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installing a shower rail

Posted by Art07825 (My Page) on
Sun, Nov 24, 13 at 15:23

We are changing out our master bath and have had the plumbers come in for the initial re-plumbing for the new rail and temperature/volume valve. Now on to the sheet rock phase and we just realized today that we forgot to install a beam to support the bottom of the rail. You can install with just anchors but we don't want to do that - not that we will use it as a grab bar but SOMEBODY may down the road, and we don't want it ripping out of the wall. We looked over the instructions again and are confused as to what exactly has to go behind the sheet rock before it is closed in again and tiled. There is nothing that we put behind the sheet rock, either the top or bottom connection point. I know that we are missing something here...
Here are some pictures leading up to where we are now.

I guess we will call Kohler tomorrow but hate to waste today. Anybody know what we need to have behind the wall before we cut in another piece and plaster again?

Here is a link that might be useful: pictures of the project

Follow-Up Postings:

RE: installing a shower rail

Are you saying you want to cut an opening behind the shower wall (opposite room) and wonder what type of backing to use.

If so then I would use a large piece of plywood, maybe 10"x10" and silicone it to the wall in the center of the bottom rail. secure the bottom rail from the front shower area. Once you feel it's secure enough, then patch the opening back up.

If I misunderstood then others can chime in and answer the real question.

RE: installing a shower rail

I will get yelled at because of this, but in many cases you can easily use a sheet of plywood instead of rock.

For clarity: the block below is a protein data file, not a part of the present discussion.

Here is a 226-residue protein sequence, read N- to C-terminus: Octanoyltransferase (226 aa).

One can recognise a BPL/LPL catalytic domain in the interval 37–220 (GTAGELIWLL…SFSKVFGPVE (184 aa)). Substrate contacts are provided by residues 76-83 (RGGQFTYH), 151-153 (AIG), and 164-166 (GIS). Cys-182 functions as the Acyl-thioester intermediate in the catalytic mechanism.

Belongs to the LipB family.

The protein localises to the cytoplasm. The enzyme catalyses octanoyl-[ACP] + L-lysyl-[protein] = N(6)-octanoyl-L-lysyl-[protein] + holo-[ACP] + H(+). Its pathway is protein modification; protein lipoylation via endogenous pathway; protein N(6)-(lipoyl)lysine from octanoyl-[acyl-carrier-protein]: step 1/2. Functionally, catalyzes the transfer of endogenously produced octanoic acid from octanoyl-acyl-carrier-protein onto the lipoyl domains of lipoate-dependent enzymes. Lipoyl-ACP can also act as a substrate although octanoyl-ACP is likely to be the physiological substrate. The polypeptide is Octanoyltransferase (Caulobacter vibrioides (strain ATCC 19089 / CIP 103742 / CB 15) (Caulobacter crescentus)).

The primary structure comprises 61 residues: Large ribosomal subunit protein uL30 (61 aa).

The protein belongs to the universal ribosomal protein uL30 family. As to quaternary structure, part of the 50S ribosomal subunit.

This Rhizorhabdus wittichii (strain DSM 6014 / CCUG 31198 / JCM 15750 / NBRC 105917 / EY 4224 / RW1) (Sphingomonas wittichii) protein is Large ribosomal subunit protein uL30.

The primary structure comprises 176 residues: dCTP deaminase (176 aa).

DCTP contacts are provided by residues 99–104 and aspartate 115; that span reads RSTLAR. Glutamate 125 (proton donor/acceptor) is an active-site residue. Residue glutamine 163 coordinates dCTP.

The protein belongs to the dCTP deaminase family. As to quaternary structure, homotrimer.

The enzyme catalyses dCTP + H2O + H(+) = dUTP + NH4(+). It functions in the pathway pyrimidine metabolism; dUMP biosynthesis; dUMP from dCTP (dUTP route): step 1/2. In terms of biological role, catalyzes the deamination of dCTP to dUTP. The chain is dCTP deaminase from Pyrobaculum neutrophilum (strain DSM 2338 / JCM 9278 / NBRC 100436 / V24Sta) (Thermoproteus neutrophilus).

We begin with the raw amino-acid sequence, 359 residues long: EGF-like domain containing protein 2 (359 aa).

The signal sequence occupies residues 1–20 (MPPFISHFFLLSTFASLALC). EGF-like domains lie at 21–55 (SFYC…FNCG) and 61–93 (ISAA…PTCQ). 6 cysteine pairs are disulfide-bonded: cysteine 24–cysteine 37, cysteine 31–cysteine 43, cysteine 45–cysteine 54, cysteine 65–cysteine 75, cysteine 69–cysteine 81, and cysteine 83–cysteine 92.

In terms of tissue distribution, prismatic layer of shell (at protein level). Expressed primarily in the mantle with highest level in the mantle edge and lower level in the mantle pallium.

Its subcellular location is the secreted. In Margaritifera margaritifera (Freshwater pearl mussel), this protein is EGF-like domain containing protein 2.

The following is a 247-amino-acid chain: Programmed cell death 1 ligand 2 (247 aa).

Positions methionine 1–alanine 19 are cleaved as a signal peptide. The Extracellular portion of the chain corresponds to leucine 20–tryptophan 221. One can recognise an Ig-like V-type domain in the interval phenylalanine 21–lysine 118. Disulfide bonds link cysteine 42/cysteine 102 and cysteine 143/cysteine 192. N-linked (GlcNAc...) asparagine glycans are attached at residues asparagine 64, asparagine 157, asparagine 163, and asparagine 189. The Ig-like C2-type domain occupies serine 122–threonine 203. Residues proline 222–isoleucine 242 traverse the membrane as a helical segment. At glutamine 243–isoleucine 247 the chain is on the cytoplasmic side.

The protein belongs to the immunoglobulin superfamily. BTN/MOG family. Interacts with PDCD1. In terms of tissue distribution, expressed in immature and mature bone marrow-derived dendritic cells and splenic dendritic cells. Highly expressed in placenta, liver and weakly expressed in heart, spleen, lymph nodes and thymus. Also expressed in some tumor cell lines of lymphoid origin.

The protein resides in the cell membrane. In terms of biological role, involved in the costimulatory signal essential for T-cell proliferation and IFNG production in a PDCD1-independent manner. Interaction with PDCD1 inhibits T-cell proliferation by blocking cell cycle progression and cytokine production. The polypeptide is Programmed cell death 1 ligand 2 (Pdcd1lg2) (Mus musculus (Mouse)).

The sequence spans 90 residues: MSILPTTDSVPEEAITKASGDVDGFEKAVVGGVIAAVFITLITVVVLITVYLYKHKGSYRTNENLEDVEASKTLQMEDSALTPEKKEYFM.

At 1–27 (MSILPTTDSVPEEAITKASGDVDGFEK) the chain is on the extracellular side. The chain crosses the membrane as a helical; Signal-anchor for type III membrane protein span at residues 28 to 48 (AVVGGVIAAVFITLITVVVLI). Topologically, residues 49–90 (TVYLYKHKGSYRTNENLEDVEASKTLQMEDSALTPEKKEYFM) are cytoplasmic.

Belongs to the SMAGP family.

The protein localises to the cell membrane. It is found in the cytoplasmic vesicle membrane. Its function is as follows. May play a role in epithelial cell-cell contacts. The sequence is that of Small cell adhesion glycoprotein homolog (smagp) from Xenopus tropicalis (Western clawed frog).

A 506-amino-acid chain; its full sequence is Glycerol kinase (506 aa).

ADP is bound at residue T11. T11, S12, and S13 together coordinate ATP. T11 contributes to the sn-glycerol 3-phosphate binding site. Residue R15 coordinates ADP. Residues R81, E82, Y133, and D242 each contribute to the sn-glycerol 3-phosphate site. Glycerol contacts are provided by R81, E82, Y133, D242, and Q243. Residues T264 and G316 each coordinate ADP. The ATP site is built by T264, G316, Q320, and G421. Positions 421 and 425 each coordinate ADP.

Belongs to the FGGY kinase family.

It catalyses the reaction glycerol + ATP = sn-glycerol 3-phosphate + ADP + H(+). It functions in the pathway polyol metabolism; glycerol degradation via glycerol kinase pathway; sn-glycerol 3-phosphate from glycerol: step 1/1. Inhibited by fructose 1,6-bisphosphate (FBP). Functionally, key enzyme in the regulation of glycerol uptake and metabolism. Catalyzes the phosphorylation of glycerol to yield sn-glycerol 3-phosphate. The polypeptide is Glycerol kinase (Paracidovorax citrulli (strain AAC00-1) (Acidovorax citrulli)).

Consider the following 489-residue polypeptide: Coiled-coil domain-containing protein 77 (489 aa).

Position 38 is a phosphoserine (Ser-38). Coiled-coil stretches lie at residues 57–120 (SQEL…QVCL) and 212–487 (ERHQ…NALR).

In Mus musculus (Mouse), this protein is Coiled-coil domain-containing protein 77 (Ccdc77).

Here is the big point I'd like to toss out there: backing up sheetrock with wood blocking is just an attempt to give a decorative product (the rock) a structural capability it was never designed to have.

You'd think think that all you need to do to get a good mount for a grab bar (or such) is to lay a flat slab of some sheet wood somewhat between the studs behind the drywall facade. That will anchor the grab bar fasteners better and it will spread the sudden load of a fall better, but it's still weak. Don't expect any real reinforcing strength from cement backer board either, as it is, like drywall, very brittle under impact loads.

So, you could use thicker plywood, thinner backer board, use ply scraps to reinforce the rail mounting areas anyway, and have a wall that won't quit. Here's a test: will you be willing to stand on the thing once it's mounted and bounce on it to test your work? Remember you're perhaps betting someone's life on getting it all built in properly.

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